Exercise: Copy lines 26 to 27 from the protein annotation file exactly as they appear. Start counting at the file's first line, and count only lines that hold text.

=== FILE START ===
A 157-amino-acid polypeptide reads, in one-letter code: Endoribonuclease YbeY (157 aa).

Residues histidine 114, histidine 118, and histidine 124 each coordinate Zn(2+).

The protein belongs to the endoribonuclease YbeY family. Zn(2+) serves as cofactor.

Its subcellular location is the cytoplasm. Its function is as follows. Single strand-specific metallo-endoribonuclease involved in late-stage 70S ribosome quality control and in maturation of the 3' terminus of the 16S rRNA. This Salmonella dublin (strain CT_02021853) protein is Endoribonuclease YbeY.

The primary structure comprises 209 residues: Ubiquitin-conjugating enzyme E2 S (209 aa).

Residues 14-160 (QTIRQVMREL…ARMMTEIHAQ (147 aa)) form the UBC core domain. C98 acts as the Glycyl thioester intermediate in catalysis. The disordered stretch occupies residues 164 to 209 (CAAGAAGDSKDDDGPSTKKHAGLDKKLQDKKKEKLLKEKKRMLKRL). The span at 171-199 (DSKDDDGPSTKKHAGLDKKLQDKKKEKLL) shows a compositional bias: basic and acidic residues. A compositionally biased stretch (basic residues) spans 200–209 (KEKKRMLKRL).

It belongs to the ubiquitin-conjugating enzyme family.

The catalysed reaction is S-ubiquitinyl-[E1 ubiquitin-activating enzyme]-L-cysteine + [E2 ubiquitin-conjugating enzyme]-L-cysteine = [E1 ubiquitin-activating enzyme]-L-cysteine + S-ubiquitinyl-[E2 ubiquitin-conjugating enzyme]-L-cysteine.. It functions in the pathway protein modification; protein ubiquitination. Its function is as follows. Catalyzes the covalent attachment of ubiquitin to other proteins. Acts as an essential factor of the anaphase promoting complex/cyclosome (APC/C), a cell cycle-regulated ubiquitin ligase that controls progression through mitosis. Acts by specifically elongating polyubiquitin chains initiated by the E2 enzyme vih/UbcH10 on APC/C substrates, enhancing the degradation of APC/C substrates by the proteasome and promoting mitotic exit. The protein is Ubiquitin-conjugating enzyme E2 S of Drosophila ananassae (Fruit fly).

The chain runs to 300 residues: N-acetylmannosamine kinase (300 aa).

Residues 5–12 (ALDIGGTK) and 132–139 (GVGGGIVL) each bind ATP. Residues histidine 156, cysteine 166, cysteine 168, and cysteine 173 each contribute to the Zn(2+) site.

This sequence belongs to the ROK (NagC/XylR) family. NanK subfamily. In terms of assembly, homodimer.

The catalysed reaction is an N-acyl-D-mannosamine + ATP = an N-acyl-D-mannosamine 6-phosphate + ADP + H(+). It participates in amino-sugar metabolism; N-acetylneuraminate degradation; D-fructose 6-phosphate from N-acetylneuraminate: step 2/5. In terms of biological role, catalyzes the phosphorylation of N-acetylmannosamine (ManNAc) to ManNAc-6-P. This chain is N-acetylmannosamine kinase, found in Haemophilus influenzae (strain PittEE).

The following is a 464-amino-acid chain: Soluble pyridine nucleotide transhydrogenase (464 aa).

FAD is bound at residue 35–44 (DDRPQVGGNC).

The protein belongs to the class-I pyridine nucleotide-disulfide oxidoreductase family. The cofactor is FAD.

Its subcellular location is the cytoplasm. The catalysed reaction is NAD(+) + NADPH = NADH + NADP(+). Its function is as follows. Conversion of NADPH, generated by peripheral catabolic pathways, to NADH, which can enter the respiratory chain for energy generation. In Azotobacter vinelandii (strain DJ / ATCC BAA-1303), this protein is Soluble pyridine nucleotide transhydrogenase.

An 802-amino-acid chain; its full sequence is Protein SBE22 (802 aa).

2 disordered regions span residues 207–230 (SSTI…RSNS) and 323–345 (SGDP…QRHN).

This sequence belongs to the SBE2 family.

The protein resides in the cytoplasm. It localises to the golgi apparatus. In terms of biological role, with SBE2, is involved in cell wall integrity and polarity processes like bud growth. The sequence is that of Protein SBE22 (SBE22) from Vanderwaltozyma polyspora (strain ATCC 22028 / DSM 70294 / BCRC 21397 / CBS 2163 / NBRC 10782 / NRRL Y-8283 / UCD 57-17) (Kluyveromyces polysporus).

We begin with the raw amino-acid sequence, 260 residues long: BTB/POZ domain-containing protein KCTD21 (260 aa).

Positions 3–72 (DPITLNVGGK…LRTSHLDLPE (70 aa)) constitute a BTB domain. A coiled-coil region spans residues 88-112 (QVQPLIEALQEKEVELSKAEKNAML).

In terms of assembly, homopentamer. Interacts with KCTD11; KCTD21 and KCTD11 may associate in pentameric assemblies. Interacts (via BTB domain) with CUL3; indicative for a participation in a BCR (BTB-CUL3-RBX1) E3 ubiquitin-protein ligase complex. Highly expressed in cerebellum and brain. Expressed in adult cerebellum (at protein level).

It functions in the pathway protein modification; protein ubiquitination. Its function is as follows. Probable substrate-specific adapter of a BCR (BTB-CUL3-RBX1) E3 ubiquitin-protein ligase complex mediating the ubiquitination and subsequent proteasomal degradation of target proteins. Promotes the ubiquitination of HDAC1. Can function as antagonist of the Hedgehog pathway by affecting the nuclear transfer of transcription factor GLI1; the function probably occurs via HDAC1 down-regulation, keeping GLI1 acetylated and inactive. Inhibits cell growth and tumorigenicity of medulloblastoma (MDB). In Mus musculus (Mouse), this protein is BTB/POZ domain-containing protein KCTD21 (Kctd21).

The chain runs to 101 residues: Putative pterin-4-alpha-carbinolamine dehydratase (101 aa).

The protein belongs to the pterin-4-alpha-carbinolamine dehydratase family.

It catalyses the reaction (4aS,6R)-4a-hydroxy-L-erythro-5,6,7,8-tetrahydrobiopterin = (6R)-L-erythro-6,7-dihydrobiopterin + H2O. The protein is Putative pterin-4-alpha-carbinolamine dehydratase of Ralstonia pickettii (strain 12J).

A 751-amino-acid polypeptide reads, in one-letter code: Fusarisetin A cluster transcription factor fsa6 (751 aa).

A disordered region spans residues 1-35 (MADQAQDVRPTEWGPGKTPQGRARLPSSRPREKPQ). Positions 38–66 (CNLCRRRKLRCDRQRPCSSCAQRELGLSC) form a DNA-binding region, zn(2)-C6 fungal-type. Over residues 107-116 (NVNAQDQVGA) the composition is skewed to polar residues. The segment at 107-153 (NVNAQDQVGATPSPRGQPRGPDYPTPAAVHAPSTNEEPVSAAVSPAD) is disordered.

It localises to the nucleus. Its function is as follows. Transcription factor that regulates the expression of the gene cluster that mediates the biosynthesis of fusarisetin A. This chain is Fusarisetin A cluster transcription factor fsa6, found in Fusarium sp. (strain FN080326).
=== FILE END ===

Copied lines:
The protein belongs to the pterin-4-alpha-carbinolamine dehydratase family.

It catalyses the reaction (4aS,6R)-4a-hydroxy-L-erythro-5,6,7,8-tetrahydrobiopterin = (6R)-L-erythro-6,7-dihydrobiopterin + H2O. The protein is Putative pterin-4-alpha-carbinolamine dehydratase of Ralstonia pickettii (strain 12J).